A controller is an input device that allows you to interact with something on a screen. This can be done in many ways and through different parts of the body, including touch screens, joysticks, keyboards, etc.


Most PCs have a few USB 2.0 ports at the back of the tower or monitor, usually more than one cluster. Some PCs may have up to 10+ USB 2.0 ports around the sides and front as well, but forget about those for now and find the two on the rear panel. Usually, it will be a cluster of four or five in a row, with another group below them (sometimes they’ll both be together). Each cluster is labeled separately; this can get tricky since they all look identical from afar! You’ll just have to memorize which are which if you want to use any others later on.

Now that you’ve located your USB ports let’s get the controller hooked up. Step two is to open up the USB cover/plate. This will usually be at the bottom of the unit on one side or another; it can also be recessed into the body of a desktop tower, where you have to squeeze in with your fingers and slide it out (if you’re having trouble opening it with any other method). On some laptops, you’ll just pop this off by pushing upwards from inside. Next you need to make sure the controller works by using a controller tester.


Now that we’ve opened up our USB ports so they’ll accept input devices like game controllers, we need to connect them. Before actually hooking anything up, you may want more info; follow these links to read about controllers and the Xbox 360 Wireless Gaming Receiver for Windows. Anyway, in order to hook up your controller properly, you’ll need a USB cable, which should come with your receiver (if it doesn’t have one, get one at any electronics store or online). Insert one end of the cable into an open USB port on your PC; usually, they’re color-coded so that you can tell which is which. It will only fit in one way, so just stick it in until it clicks into place.

After that, go ahead and connect the other end of the wire to the controller itself by sliding it down over the top of whichever button it is on yours (usually Start or A). If you purchased a second wireless receiver, then attach its USB cable to the second port that you opened in step two. It’s best to plug it into an open one for best results; if there aren’t any, then you can use one of those ports on your keyboard, as long as it isn’t a USB 1.1. The extra receiver needs to be attached so that it doesn’t leave you without any controllers later on; don’t worry about anything else for now, though. When both pieces are plugged in, try turning everything on and see what happens.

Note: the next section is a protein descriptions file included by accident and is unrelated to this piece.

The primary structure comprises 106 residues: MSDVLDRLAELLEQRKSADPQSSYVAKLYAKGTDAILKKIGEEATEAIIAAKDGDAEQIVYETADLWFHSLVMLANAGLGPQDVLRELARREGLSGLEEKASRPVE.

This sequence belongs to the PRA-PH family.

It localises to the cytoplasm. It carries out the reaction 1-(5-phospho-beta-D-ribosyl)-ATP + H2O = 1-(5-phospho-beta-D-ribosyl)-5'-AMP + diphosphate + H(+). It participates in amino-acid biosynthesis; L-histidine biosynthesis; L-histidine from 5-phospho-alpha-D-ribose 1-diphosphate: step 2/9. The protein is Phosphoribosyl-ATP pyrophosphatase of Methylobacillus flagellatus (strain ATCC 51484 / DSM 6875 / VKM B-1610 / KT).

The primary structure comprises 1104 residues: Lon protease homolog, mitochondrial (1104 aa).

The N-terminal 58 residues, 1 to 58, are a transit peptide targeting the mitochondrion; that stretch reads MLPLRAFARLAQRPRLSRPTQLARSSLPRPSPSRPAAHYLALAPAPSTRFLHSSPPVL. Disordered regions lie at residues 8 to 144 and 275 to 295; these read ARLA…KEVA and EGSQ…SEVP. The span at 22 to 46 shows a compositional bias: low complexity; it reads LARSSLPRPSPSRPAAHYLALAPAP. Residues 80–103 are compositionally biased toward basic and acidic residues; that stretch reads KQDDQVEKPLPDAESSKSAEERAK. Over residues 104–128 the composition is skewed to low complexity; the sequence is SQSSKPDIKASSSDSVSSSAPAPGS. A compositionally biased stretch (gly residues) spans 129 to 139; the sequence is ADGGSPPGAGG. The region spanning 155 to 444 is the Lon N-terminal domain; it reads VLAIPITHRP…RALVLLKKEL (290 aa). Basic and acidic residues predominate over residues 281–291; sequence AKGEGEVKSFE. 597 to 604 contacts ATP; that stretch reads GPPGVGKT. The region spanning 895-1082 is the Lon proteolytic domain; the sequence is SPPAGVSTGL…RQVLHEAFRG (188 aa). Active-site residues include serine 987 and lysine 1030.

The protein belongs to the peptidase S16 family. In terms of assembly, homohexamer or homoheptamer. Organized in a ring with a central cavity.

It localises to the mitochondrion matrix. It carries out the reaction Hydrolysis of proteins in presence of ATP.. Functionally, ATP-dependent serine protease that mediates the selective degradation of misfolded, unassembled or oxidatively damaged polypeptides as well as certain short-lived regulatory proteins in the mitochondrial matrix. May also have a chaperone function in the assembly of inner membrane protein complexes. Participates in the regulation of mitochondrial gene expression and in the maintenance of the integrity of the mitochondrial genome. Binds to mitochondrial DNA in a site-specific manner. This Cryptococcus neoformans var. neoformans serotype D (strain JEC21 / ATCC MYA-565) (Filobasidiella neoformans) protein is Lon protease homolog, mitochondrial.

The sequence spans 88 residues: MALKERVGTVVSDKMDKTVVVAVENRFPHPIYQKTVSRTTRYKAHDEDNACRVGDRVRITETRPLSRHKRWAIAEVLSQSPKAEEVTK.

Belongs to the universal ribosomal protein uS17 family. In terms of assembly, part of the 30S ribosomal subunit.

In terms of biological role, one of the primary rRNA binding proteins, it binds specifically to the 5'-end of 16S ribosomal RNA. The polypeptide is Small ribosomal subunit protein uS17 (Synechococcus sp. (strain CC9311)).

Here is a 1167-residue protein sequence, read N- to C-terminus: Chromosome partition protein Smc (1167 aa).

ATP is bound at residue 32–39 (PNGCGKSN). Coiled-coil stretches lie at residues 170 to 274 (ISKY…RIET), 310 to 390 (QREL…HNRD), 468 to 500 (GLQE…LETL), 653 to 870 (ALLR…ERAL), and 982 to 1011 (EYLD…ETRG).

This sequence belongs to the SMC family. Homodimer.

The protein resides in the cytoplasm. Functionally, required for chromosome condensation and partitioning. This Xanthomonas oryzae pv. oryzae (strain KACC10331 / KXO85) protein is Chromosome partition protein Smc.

The Xbox 360 controller will start working immediately once everything is connected properly; there shouldn’t be any need to install drivers or other software unless they are already on your computer, in which case just ignore them (the only reason why you’d need them is if you purchased a third-party or older controller that doesn’t work directly with your system). If it doesn’t automatically appear in Windows’ list of available controllers, go ahead and look for it. It will most likely be under Windows’ “Human Interface Devices” section; just set up everything normally once you’ve found it.

If you’re using an older Xbox controller and don’t have that many buttons to use on this one, then check out these instructions instead: How To Set Up An Older Xbox Controller On Your PC. If you get an error message when trying to connect your wireless receiver, then make sure you’ve installed the correct drivers before continuing. All four ports should work properly, but you’ll only be able to use one receiver at a time. If you’re having any other issues, then take a look in the Troubleshooting section of the Xbox 360 Wireless Gaming Receiver for Windows page to see if it resolves anything.

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